This week on the blog we have talked about God compassion for the hurting.

If you go back and read the past two posts (which you should because they are great), they will give you an idea of the essence of God’s compassion. He weeps for our hurts and is driven to respond to them with warmth and care.  

But all of us at points in our lives may think that’s not how God responds, if He even responds at all.

You might think, well if God’s heart is compassionate, why doesn’t he do something about what I’m going through right now? Or what my parents are going through? Or why won’t he heal my sick friend?  

If God is compassionate, why does he let trials and illness and hurt to persist? What’s he waiting for? What’s he doing? Doesn’t he know we’re struggling and why won’t he do something about it?

That’s exactly the response Martha and Mary had in the story we looked at two days ago, about Jesus’ resurrection of Lazarus.

In the story, Mary and Martha send word to Jesus that Lazarus is dying. Jesus had a strong relationship with these three siblings and cared for them deeply.

For most of us, when we hear a loved one is sick and near death, our response is to drop everything to go visit them. But that’s not exactly what Jesus did. Let’s look at the text:  

“Now Jesus loved Martha and her sister and Lazarus. When therefore He heard that he was sick, He stayed then two days longer in the place where He was.” John 11:5

What’s that? Jesus stayed longer? Mary and Martha had the same thought.

“Lord, if you had been here, my brother would not have died.” John 11:32

So why did Jesus wait then?

My thought is that Jesus has a bigger picture view, a greater amount of healing, restoration and life in store for those who are hurting than they can understand or even imagine.

He knows exactly what He is doing the whole time, so He is not afraid to let pain persist longer than we want it to to achieve the greater, deeper work of healing—healing of our wounded hearts not just bodies and healing of the way we view God.  

Imagine if Jesus had gone and healed Lazarus before He died. Then those involved would not have witnessed the full resurrection power of God. Jesus would have also bypassed an opportunity to increase Mary, Martha and Lazarus’ faith.  

Halfway through the story of Lazarus, when Martha shares with Jesus how she wished He had come sooner, she also says she knows that God will do whatever Jesus asked.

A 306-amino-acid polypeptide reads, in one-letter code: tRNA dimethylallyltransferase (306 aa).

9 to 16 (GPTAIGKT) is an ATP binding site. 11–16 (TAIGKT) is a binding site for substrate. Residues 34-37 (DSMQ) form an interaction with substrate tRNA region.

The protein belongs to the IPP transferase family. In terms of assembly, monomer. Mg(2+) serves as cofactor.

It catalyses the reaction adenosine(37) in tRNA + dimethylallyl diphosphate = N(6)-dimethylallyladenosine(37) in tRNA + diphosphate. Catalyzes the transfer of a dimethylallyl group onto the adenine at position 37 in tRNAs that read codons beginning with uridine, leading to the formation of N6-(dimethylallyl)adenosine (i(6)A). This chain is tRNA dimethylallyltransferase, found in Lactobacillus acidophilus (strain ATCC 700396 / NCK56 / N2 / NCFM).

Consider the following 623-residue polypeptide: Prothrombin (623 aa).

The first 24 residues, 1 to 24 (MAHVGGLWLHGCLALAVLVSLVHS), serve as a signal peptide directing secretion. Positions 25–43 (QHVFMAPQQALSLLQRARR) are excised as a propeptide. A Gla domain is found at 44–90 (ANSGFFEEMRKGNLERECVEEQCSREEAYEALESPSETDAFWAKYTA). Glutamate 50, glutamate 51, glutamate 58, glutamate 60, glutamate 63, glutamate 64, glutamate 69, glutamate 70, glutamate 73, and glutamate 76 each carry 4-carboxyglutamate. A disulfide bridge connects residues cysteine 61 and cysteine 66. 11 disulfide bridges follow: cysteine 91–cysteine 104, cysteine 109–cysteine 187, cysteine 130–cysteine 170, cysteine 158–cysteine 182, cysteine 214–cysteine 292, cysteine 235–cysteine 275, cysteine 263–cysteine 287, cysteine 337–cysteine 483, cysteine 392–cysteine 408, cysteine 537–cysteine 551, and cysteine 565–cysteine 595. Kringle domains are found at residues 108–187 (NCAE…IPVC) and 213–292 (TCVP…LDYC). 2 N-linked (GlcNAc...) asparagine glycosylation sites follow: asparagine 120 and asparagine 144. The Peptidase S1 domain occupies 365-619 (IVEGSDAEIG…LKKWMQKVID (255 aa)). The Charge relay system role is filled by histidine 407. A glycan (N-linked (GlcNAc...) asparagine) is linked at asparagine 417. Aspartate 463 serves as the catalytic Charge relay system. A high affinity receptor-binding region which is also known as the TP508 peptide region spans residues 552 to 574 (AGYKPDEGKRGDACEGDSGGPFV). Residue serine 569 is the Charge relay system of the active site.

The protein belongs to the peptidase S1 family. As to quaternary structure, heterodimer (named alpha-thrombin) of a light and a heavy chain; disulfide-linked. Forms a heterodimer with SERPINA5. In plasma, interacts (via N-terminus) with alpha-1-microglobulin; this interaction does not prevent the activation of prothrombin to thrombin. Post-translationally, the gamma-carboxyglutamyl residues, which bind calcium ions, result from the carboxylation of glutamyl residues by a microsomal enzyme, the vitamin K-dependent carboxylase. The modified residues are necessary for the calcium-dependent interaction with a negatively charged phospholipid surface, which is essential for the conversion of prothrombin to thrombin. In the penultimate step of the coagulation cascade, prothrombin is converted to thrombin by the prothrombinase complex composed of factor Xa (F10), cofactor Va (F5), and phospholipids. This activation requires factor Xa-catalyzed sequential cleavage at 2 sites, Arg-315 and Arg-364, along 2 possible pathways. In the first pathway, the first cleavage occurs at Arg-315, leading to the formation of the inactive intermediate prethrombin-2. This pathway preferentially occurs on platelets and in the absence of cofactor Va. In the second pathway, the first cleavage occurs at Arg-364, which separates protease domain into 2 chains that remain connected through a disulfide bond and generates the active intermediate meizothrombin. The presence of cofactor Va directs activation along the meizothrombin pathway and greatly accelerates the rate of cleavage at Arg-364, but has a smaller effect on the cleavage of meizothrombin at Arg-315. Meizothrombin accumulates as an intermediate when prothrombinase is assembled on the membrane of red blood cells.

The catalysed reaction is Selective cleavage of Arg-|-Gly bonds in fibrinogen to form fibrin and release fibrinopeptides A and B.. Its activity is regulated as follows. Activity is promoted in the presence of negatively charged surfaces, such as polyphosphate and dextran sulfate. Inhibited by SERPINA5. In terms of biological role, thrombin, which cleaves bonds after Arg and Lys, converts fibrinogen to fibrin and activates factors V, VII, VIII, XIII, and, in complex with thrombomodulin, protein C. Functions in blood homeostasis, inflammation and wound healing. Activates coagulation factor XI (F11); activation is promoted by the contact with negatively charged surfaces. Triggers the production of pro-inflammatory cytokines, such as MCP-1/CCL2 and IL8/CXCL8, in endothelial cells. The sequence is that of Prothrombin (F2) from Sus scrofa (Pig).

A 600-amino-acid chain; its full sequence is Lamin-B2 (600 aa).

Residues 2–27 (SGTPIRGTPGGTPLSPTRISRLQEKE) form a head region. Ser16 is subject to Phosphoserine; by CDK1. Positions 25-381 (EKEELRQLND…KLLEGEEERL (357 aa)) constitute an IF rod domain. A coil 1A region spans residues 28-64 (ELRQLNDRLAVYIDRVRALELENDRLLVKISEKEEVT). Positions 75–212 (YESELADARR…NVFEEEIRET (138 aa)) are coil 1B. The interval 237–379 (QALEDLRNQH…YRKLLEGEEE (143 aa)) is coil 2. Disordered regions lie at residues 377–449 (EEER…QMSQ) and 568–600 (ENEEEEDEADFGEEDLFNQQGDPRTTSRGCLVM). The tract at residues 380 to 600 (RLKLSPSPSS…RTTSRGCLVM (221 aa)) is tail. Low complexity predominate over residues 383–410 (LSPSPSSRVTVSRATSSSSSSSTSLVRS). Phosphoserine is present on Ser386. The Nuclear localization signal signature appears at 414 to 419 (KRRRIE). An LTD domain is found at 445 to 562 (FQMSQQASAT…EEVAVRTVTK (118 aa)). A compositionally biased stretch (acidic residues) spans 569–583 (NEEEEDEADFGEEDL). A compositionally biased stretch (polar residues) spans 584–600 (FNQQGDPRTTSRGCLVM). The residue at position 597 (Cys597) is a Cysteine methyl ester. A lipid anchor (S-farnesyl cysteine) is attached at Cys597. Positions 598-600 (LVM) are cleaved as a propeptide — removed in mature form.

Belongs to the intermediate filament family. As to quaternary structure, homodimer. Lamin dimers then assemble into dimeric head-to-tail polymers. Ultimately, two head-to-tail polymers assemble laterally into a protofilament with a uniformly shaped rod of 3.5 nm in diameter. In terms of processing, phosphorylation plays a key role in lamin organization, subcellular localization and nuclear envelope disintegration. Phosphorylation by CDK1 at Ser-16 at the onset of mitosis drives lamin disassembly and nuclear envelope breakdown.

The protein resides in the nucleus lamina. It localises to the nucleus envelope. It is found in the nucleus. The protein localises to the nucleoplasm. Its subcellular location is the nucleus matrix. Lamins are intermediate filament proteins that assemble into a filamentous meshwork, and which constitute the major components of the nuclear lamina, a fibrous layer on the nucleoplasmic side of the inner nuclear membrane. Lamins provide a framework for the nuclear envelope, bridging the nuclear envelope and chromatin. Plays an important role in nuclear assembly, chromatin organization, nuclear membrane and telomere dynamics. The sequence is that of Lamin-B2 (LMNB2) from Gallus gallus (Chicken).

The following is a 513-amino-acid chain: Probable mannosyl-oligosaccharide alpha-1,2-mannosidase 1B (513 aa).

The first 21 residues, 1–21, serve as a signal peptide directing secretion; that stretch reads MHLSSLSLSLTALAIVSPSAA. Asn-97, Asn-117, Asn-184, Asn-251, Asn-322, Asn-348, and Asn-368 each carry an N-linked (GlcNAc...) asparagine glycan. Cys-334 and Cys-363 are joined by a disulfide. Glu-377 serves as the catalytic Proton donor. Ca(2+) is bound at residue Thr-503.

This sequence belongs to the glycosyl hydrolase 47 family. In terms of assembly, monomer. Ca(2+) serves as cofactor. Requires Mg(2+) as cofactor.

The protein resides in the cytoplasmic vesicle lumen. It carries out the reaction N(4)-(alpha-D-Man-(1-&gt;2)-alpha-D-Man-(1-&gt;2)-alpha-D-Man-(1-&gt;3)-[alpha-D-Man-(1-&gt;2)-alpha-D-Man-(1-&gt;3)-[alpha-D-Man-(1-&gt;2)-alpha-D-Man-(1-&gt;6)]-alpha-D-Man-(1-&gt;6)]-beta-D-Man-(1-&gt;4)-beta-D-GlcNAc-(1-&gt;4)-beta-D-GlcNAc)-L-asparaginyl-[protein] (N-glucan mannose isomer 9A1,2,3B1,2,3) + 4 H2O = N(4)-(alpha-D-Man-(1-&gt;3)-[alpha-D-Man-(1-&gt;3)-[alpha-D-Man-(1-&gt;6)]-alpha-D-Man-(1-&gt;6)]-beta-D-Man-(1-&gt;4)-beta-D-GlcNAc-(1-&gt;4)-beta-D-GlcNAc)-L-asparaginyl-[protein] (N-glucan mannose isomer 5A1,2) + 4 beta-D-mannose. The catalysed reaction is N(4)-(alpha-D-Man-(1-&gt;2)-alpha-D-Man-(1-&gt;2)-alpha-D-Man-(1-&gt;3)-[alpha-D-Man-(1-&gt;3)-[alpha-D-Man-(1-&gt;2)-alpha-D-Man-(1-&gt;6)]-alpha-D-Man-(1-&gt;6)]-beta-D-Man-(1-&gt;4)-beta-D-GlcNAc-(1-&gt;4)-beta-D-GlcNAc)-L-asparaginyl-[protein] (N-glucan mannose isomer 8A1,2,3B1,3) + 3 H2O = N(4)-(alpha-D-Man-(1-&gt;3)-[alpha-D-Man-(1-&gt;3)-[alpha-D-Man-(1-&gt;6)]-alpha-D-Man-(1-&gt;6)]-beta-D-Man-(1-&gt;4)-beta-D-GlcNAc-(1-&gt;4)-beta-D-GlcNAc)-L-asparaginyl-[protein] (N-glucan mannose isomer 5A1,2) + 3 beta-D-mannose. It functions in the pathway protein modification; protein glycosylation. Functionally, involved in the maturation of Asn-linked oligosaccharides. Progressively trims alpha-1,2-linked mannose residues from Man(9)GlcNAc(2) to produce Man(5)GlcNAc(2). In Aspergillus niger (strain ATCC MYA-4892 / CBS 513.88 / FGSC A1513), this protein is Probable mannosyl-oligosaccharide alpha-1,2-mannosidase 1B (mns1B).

Jesus responds by saying “I am the resurrection and the life. The one who believes in me will live, even though they die; and whoever lives by believing in me will never die. Do you believe this?” John 11:25

There are a few things I want to unpack in this. First, Jesus is our hope. He is himself resurrection and life. Jesus is God’s compassionate response to every terrible thing that happens in this world.

A reinterpretation of the line “the one who believes in me will live, even though they die,” could be “the one who hopes in Jesus as God’s compassionate response to their trials and sorrows will find the peace, hope and joy they are seeking, even when their circumstances are terrible, even when those circumstances don’t change.”

Second, Jesus asks us to believe and trust Him enough that we would take steps of faith to see the healing and life Jesus wants to happen actually happen, even if those steps seem stupid.

Continuing with the story of Lazarus, Jesus, Martha and Mary are standing at the tomb of Lazarus. Jesus looks at Martha and asks her to take a step of faith — ”Take away the stone,” He says.

“But, Lord,” said Martha, the sister of the dead man, “by this time there is a bad odor, for he has been there four days.” John 11:39

In other words, she says “Jesus that’s a silly idea. He’s already dead. I’m going to look stupid or crazy with grief doing that because all I can imagine happening is the foul odor of death escaping the tomb.”

Jesus then reminds her to believe and trust in who He is.

“Did I not tell you that if you believe, you will see the glory of God?” John 11:40

God has a history of increasing His children’s faith by asking them to do things they wouldn’t normally do. I think of Moses raising his staff to show He believed God could part the Red Sea. Or Noah who built a boat when no rain was in sight because He believed God was going to send the flood He said He was going to send.

God wants us to believe and trust Him. God may allow pain or sorrow to persist, so that you can, not just know, but experience and understand a part of who He is and so He can heal you even more deeply than you ever thought possible.   

Author | Lindsey Conway